Leadership on Point

How Many Hats Does a CIO Need to Wear?

October 21, 2016 Joe Wolke

Technology leaders earn their keep when they help their organizations use technology as a competitive advantage. Success is no longer measured just in availability, speed and uptime: one must now add resiliency, security, scalability, affordability and, most of all, the flexibility to meet business needs that have yet to be defined. These leaders must understand differentiators in their businesses; they need to know real capabilities in the IT marketplace as well as the best providers of those capabilities; and they need to know how to staff and manage high-performing teams who can assure consistent and reliable delivery of those services. They need to be:

  • Technology specialists who know and understand what is real and what is hype
  • Authorities in security, protecting the information that drives the company as well as meeting regulatory compliance
  • Team leaders able to attract, manage and retain a team of highly skilled technical professionals
  • Salespersons, working with peers within an organization to create and sell the business cases that prove the investment in technology is the best use of a company’s money
  • Service brokers with the ability to source both commodity services and the business differentiators from providers both internal and across the globe.

No single university discipline, certification or job prepares individuals for what they need to be the best IT leaders for their organizations. There is no single source that can teach IT leaders to comfortably wear all the necessary hats at the same time.

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Google’s CEO Discusses the Value of a Coach

June 24, 2011 Richard Levin

Google’s CEO Eric Schmidt discusses the importance of hiring an executive coach, noting that having someone to provide perspective and help you to reach your full potential is not an indication that something is wrong.  A coach’s role is, as Schmidt explains, to help the client see him/herself as they appear to others … and to assess if (and how) changes should be made.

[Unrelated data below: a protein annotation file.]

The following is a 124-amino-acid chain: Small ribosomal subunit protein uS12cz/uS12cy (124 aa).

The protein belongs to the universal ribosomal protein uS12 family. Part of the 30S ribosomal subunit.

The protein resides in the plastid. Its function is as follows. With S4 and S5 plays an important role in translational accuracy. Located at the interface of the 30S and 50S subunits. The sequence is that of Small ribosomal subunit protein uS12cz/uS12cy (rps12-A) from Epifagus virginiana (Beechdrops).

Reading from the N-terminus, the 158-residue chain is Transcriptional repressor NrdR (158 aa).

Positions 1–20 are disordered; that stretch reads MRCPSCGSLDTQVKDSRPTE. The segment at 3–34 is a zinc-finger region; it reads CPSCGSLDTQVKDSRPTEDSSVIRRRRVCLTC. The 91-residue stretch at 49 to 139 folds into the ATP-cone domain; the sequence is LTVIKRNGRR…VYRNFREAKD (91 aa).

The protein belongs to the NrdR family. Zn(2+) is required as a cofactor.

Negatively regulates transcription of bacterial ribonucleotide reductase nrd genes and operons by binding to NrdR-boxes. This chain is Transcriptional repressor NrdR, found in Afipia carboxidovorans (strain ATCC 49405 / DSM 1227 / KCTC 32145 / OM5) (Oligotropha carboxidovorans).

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How Your Customers Have Changed

May 26, 2011 Chip Bell - Guest Author

Customers today are Picky — more cautious in their choices (and they have many more choices) and interested only in getting obvious value for their money.  They are well-informed about choices, smarter in choice-making, and selective in whom they elect to join.  Blame it on a scary recession, but the is customers are picky!

They are Fickle–much quicker to leave if unhappy.  They not only show a lower tolerance for error, they will exit just on account of plain old indifferent service.  The hype of a brand name means little in deterring the disappointed customer’s exit.  And, their expectations for their encounters with you are up 33% over this time last year!  The old “tired and true” is no longer the “tried and true.”

Customers today are Vocal–more apt to rapidly (and loudly) register concerns with their higher standards for value and their expectation of getting a tailored response.  They assertively tell others their views of service; they also listen to fellow customers’ reviews and make choices without even giving the organization a chance.   Three-fourth of customers makes a decision not to do business with you based solely on “work of mouse” from other customers.

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